Tuesday, November 29, 2016
DICKENSON HAUNTED BY GREY CUP CALL
TORONTO - Calgary Stampeders rookie head coach Dave Dickenson pressed all the right buttons during his team's remarkable CFL season.
He led Calgary to a CFL-best 15-2-1 mark, the 15 victories a single-season league record for a first-year head coach. He was the overwhelming choice as coach of the year in voting by the Football Reporters of Canada and his coaching peers.
But with the Grey Cup on the line Sunday, Dickenson left himself wide open to be second-guessed.
After trailing Ottawa 27-7 in the third quarter, Calgary had whittled the deficit to 33-30 late in regulation. And the CFL's most potent offence, anchored by league MVP Bo Levi Mitchell at quarterback and rushing leader Jerome Messam, was second-and-goal at the Redblacks' two-yard line.
Dickenson decided to go with his short-yardage team, replacing Mitchell with Canadian rookie Andrew Buckley and moving the six-foot-three, 254-pound Messam - the CFL's top Canadian this season - up front to provide blocking support. The move wasn't without logic as the six-foot, 203-pound Buckley had eight rushing TDs on the year and scored on a one-yard run earlier in the game.
This time, though, Abdul Kanneh tackled Buckley for a one-yard loss and Calgary had to settle for a field goal to force overtime. Game MVP Henry Burris opened the extra session with an 18-yard TD strike to Ernest Jackson before the Redblacks' defence clinched the improbable 39-33 win by forcing Calgary's offence to go three-and-out.
The burning question was why, with the game on the line, didn't Dickenson call on Messam, who'd scored 11 rushing TDs during the regular season. Also, it was Messam's six-yard run that put Calgary at the Ottawa two-yard line.
"Either or,'' he said. "I'm sure you guys thought that and it might be the right case. We didn't necessarily have a great running game anyway. I gave him the look there on first down and he did a nice job, so we easily could've done something like that. But second thoughts, I called the game I thought would be the best for our team.''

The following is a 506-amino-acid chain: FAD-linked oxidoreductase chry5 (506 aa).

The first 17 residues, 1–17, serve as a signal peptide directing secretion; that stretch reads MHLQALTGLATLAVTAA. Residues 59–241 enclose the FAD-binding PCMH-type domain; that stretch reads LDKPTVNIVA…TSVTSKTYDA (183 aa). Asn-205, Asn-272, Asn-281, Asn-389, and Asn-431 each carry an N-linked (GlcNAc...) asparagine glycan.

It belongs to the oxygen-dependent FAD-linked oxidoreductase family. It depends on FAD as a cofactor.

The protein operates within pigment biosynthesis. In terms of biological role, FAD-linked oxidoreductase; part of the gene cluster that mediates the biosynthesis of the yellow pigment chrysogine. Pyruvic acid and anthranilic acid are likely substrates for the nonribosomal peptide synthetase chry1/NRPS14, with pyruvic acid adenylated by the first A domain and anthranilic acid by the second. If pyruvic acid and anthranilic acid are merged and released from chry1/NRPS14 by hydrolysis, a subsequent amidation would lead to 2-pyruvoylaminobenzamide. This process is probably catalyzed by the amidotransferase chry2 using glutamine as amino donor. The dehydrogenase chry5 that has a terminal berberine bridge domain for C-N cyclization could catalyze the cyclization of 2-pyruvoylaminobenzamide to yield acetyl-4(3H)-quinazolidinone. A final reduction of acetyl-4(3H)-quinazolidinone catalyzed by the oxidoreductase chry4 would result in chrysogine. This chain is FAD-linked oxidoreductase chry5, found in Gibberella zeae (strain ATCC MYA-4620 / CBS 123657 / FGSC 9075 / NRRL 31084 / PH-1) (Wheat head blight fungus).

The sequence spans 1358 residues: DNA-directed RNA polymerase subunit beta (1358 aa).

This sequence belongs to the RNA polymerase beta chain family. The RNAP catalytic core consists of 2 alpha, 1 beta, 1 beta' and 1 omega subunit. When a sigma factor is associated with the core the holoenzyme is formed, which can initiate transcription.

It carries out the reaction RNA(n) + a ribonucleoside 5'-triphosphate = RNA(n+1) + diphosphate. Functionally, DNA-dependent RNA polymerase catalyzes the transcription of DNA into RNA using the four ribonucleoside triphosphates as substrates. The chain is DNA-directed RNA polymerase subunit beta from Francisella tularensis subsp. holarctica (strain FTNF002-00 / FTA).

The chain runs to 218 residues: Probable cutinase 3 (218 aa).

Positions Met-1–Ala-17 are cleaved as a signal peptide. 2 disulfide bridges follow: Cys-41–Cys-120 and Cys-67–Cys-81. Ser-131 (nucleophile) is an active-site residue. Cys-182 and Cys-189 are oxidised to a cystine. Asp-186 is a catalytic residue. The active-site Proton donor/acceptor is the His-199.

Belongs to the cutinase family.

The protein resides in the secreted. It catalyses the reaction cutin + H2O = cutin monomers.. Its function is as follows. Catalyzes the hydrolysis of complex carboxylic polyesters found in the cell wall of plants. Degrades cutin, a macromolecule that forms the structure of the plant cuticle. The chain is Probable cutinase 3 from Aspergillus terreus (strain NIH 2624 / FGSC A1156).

Dickenson's decision was similar to the one head coach Pete Carroll made in Seattle's 28-24 Super Bowl loss to New England on Feb. 1, 2015. Trailing 28-24, Seahawks quarterback Russell Wilson tried passing for the go-ahead touchdown rather than hand off to Marshawn Lynch, who had run for 102 yards in the game.
The move backfired as Malcolm Butler's interception preserved New England's victory. But unlike Dickenson, Carroll didn't take the league MVP out of the game and replace him with a first-year quarterback.
`"I was going to either throw the ball or work a play that we had dialed up,'' Dickenson said. "I regret that call.
"I felt very confident that even if we went to overtime, I thought we had the momentum so I felt OK with kicking the field goal.''
Calgary played most of the contest without leading receiver Marquay McDaniel, who left in the first half with a shoulder injury following a 51-yard reception. On Monday, he couldn't hide his disappointment with the final outcome.
"Now I know how the Seahawks feel,'' McDaniel tweeted.
Mitchell finished 28-of-41 passing for 391 yards and two TDs but also threw three interceptions after having just eight in the regular season. Still, Mitchell felt he and Messam should have been given the opportunity to deliver the victory.
"Ball's got to be in my hands and (Messam's),'' he said. "That's how I feel. But it's not wrong, for what he called it's a good call, it's something we've seen in film with evidence we thought would work. And they've got a solid D-line so it's not to say even if we would've handed off that he (Messam) would've got in but at that moment I thought the game was over.''
On Monday, Messam tweeted: "Thank you for all the support but the game was bigger than one play. What's done is done and today is a new day #wellbeback.''